Communities in Cyberspace
Editor: Marc Smith, Peter Kollock
Publisher: London & New York: Routledge, 1999
Review Published: September 2003
Marc Smith and Peter Kollock, in their edited book Communities in Cyberspace, provide readers with a series of sociological studies that address the question, "what kinds of social spaces do people create with networks?" (4). The content includes a series of studies on cyberculture that ranges from the investigation of persistent categories of inequality such as race, class, and gender to an analysis of community formations in cyber spaces. The authors emphasize media as a group endeavor rather than simply a communication tool. The book is divided into five parts beginning with Part I and chapter one as an introductory section outlining the topics throughout the book including types of communication media, identities in cyberspace, issues of honesty and deception, persistence of race, social control dynamics, community structures, and collective action processes. Furthermore, a common thread running through the chapters is an "understanding that the kinds of interactions and institutions emerging in cyberspace are more complicated than can be captured in one-sided utopian or dystopian terms" (4). Other concerns involve thinking of the Internet as a research site and understanding how interactions in these online spaces change social action as well as create consequences.
Part II deals with the topic of identity. In chapter two, "Identity and Deception in the Virtual Community," Judith Donath explores Usenet culture by creating an understanding of "how identity is established in an online community" by examining "the effects of identity deception and the conditions that give rise to it" (29). Donath begins this exploration by asking questions about the relationship between the self and the body. She explains the essentialness of identity as a fundamental part of a community. While this is an interesting perspective, a postmodern understanding might suggest a different approach to a notion of identity. A postmodern reading, through examining the consequences of a postmodern society, may understand identity formation and process as fluid and multiple, as well as fragmented and disjointed. Donath ends chapter two with two important questions for researchers of identity and cybercultures: how can online communities be structured to encourage types of communication and interaction that reveal identity cues? And to what extent are coherent, stable identities a necessity for online communities (55-56).
In chapter three, "Reading Race Online," Burkhalter discusses the construction of race in newsgroups such as ‘soc.culture,’ ‘soc.culture.african.american,’ and ‘soc.culture.jewish’ (61). The author explores the process of race identification occurring in spaces that challenge traditional methods of the construction and identification of race by affecting the "achievement, maintenance, and use of racial identity" with the removal of the body from the social frame. The author suggests that without the presence of physical cues (skin color), participants read race through "the perspectives on racial issues offered in authors’ messages" (62). Overall, findings suggest that race is no less relevant in online interaction than it is face-to-face interaction and may be more relevant on these Usenet newsgroups. Burkhalter closes by acknowledging the opening of dialogue that can exist in network settings and the importance of participation, leaving the reader with a sense of questions to ask about persistent categories of inequality such as race and its construction in cybercultures.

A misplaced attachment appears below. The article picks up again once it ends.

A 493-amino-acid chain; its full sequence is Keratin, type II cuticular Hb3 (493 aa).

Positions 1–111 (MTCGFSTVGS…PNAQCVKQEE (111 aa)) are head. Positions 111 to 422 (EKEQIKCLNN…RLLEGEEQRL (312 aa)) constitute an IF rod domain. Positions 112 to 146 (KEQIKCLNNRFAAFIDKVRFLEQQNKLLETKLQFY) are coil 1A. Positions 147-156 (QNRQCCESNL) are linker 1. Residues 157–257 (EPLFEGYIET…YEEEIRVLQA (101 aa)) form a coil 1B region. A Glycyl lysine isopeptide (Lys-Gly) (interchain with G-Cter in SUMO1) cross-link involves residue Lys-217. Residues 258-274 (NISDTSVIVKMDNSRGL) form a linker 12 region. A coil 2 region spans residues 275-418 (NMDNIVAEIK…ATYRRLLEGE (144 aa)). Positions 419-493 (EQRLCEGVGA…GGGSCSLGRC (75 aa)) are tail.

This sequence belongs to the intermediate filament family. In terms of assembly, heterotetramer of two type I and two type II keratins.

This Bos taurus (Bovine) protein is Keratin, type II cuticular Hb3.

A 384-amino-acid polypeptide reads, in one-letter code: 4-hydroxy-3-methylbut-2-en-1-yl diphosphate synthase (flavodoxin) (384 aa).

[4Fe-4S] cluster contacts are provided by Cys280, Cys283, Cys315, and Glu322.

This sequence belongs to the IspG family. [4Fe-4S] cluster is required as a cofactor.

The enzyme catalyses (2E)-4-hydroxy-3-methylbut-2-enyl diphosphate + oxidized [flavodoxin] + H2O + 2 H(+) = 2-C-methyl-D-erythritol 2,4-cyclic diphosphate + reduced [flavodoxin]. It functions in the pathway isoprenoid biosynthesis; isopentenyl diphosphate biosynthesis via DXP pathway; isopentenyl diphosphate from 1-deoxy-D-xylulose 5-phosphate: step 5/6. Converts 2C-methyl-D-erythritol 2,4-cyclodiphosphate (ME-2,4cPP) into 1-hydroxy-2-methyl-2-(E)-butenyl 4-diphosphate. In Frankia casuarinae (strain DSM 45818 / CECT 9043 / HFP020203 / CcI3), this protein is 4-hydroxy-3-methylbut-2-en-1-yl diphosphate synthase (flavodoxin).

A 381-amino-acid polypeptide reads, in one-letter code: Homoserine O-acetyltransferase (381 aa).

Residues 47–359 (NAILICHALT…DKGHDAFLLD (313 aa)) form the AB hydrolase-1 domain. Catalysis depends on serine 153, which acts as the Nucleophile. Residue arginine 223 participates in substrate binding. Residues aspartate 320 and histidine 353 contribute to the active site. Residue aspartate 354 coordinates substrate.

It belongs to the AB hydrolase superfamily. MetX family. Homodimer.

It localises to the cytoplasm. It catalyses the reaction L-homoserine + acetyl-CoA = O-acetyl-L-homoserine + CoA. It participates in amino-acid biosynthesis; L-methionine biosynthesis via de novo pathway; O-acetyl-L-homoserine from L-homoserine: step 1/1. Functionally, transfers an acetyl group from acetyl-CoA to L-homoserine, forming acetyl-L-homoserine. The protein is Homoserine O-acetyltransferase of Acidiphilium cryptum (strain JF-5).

In chapter four, "Writing in the Body: Gender (Re)production in Online Interaction," O’Brien contemplates theoretical questions about gender and online communication. She asks the question "how likely is it that online communication will be a site/occasion for ‘complicating’ the customary gender dichotomy?" (79). Similar to Burkhalter, O’Brien questions the relationship between the body and self, but focuses more specifically on the "relationship between technology and culture in the (re)constitution of presentations of self when the body is not available as a source of information to others" (80). She cites Sandy Stone and follows her line of thinking on the new formations arising "in the boundaries between technology, society, and ‘nature’ in the architectures of multiple embodiments and multiple selves" (Stone 1995: 44). O’Brien suggests that along with possible challenging of gendered identities, online communication also operates by further inscribing harmful gender dichotomies. She suggests that because the body and its consequential gender constructions have come to be the central way of organizing our interactions, disembodiment does little to challenge gender constructs since the reliance on the body as foundation continues to be reinforced in participants’ text and interactions.